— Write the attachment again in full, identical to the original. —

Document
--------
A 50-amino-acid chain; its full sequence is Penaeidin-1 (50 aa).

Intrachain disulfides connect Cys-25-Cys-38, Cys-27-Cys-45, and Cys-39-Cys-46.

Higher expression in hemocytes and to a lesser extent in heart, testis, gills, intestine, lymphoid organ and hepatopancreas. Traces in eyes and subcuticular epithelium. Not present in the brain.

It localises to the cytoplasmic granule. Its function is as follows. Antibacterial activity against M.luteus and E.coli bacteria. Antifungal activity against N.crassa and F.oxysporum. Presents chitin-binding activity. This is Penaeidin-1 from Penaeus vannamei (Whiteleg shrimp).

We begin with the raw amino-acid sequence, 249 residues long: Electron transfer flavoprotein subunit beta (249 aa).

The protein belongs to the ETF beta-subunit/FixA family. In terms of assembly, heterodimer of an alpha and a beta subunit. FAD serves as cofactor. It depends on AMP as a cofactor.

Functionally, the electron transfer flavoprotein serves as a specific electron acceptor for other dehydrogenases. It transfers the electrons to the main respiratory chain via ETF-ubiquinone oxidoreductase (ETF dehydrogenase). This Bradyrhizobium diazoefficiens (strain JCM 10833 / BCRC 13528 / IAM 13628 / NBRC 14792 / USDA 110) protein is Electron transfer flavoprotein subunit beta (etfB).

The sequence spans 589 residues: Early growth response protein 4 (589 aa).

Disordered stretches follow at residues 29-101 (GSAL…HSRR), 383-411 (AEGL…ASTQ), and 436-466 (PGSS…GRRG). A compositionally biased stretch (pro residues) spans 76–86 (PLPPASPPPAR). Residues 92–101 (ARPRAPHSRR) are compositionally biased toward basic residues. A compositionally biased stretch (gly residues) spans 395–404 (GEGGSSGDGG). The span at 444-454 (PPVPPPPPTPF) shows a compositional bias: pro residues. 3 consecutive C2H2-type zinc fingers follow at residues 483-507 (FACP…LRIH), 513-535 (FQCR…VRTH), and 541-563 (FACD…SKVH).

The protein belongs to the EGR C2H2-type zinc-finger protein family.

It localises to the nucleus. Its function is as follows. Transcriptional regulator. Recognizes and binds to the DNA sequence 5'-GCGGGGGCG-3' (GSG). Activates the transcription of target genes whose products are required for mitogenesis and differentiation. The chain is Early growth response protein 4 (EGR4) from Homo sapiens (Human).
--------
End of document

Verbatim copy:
A 50-amino-acid chain; its full sequence is Penaeidin-1 (50 aa).

Intrachain disulfides connect Cys-25-Cys-38, Cys-27-Cys-45, and Cys-39-Cys-46.

Higher expression in hemocytes and to a lesser extent in heart, testis, gills, intestine, lymphoid organ and hepatopancreas. Traces in eyes and subcuticular epithelium. Not present in the brain.

It localises to the cytoplasmic granule. Its function is as follows. Antibacterial activity against M.luteus and E.coli bacteria. Antifungal activity against N.crassa and F.oxysporum. Presents chitin-binding activity. This is Penaeidin-1 from Penaeus vannamei (Whiteleg shrimp).

We begin with the raw amino-acid sequence, 249 residues long: Electron transfer flavoprotein subunit beta (249 aa).

The protein belongs to the ETF beta-subunit/FixA family. In terms of assembly, heterodimer of an alpha and a beta subunit. FAD serves as cofactor. It depends on AMP as a cofactor.

Functionally, the electron transfer flavoprotein serves as a specific electron acceptor for other dehydrogenases. It transfers the electrons to the main respiratory chain via ETF-ubiquinone oxidoreductase (ETF dehydrogenase). This Bradyrhizobium diazoefficiens (strain JCM 10833 / BCRC 13528 / IAM 13628 / NBRC 14792 / USDA 110) protein is Electron transfer flavoprotein subunit beta (etfB).

The sequence spans 589 residues: Early growth response protein 4 (589 aa).

Disordered stretches follow at residues 29-101 (GSAL…HSRR), 383-411 (AEGL…ASTQ), and 436-466 (PGSS…GRRG). A compositionally biased stretch (pro residues) spans 76–86 (PLPPASPPPAR). Residues 92–101 (ARPRAPHSRR) are compositionally biased toward basic residues. A compositionally biased stretch (gly residues) spans 395–404 (GEGGSSGDGG). The span at 444-454 (PPVPPPPPTPF) shows a compositional bias: pro residues. 3 consecutive C2H2-type zinc fingers follow at residues 483-507 (FACP…LRIH), 513-535 (FQCR…VRTH), and 541-563 (FACD…SKVH).

The protein belongs to the EGR C2H2-type zinc-finger protein family.

It localises to the nucleus. Its function is as follows. Transcriptional regulator. Recognizes and binds to the DNA sequence 5'-GCGGGGGCG-3' (GSG). Activates the transcription of target genes whose products are required for mitogenesis and differentiation. The chain is Early growth response protein 4 (EGR4) from Homo sapiens (Human).